Monday, 21 August 2017

The Truth about Coconut Water

Coconut water isn’t unhealthy, but its health claims are pretty overblown. Let’s look at the truth about this trendy drink.
A lot of folks swear by coconut water for rehydrating after strenuous activity. Back when I was distance running, coconut water was just starting to become popular, and I even made my own sports drink out of it, by blending it up with a few pieces of fresh watermelon. Coconut water is definitely refreshing, but does it hold up to the nutritional hype?
Coconut water is a billion-plus dollar industry. BevNet, a beverage industry news site, reported on coconut water’s market growth in April. Leading coconut water company, VitaCoCo, “estimates that the category is worth about $1.2 billion overall, along with another $650 million in imports.”


Before we get to the health claims themselves, we should talk about how marketing plays into our ideas about coconut water’s health benefits.
A 2011 study looked at coconut water’s nutritional content and found that it often didn’t measure up to company claims. A year later, VitaCoCo faced a class action lawsuit for deceptive claims about its product, which it settled for $10 million. 
Marion Nestle recently pointed to a new, industry-funded study on coconut water—paid for by VitaCoCo—that compared it to Gatorade. The study found that after a 60 minute treadmill workout, men had similar recovery results from coconut water and Gatorade. Nestle (no relation to the company) says, “VitaCoCo must want to market its product as a sports drink. In this instance, neutral (‘as good as’) results position this drink as an alternative to Gatorade or its equivalent.”
Like any health claims that a company makes, you should take coconut water’s health claims with a grain of salt.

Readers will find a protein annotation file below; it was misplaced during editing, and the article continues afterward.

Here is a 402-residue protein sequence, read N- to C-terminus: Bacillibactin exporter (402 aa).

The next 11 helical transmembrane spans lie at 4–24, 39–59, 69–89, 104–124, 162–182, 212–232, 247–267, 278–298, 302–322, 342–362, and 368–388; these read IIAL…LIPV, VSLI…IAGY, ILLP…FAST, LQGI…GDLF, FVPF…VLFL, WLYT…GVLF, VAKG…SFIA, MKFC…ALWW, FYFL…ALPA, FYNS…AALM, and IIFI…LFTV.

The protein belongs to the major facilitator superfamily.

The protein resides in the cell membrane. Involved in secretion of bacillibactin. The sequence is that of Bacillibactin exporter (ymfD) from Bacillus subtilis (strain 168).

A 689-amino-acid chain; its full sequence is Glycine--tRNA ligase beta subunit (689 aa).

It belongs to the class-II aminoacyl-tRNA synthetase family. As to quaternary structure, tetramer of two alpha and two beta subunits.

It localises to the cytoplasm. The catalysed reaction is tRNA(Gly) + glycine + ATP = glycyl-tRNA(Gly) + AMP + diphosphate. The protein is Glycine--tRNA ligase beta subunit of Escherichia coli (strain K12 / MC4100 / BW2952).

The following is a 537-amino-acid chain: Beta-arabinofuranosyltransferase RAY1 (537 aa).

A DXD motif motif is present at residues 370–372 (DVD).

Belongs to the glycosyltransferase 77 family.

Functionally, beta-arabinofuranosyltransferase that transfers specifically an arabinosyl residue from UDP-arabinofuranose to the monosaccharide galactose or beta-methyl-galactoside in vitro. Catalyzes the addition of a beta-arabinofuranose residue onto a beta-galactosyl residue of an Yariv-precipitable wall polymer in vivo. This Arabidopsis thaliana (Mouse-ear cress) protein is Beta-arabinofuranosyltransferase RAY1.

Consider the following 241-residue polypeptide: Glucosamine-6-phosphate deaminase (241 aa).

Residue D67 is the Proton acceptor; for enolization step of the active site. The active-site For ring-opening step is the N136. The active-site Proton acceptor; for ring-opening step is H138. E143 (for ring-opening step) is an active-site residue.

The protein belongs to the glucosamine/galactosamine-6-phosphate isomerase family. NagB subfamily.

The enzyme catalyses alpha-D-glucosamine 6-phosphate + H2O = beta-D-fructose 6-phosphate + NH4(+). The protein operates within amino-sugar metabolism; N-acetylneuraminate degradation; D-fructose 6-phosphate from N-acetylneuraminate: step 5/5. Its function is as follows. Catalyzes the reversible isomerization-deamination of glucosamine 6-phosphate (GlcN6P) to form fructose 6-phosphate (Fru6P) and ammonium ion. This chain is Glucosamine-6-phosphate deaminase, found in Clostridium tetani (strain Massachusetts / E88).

You really can’t talk about the coconut water craze without talking about sports drinks in general.  The truth is, most of us don’t need any kind of fancy drink to hydrate after a workout. If our bodies needed special drinks to bounce back every time we did something strenuous, people would be dropping like flies all over town.
According to the Harvard Medical School, most people can stay hydrated, even during and after a workout, by drinking plain old water when we feel thirsty. If you’re hitting the gym for an hour or less, save a buck and just drink water.
There are times when our bodies need an extra boost of nutrients, like you’d find in sports drinks. If you’re training outside in extreme heat or running a marathon, for example, sports drinks are your friend. Coconut water, though, may not give you everything you need, depending on how hard you worked out.
Coconut water does deliver a good dose of potassium, carbohydrates and fluids, all of which your body needs after strenuous exercise. But coconut water is low in sodium, the other key nutrient that your body loses during a hard workout. Nutritionist Andrea Giancoli, registered dietician and spokesperson for the Academy of Nutrition, told WebMD, “If you’re exercising more than an hour, coconut water may not be enough [to replace what you've lost].”


If you’re worried about not getting enough dietary potassium, coconut water can definitely help, just like eating a banana, a potato or any other calcium-rich food. Think of it less as a miracle serum and more as an optional addition to your healthy food and drink arsenal.
Giancoli did have some good things to say about coconut water. A serving before a workout can give you a little boost of sugar to fuel your training, and it contains less sugar than many sports drinks. If you’re replacing a soda or a glass of juice with a serving of coconut water, you’re cutting back on dietary sugar.
The bottom line: if you like coconut water and it fits your grocery budget, drink it! Just make sure you don’t drink too much, and check the ingredients. Many brands of coconut water contain added sugars. Not a fan of coconut water? There are plenty of other ways to meet your potassium needs and to stay hydrated.

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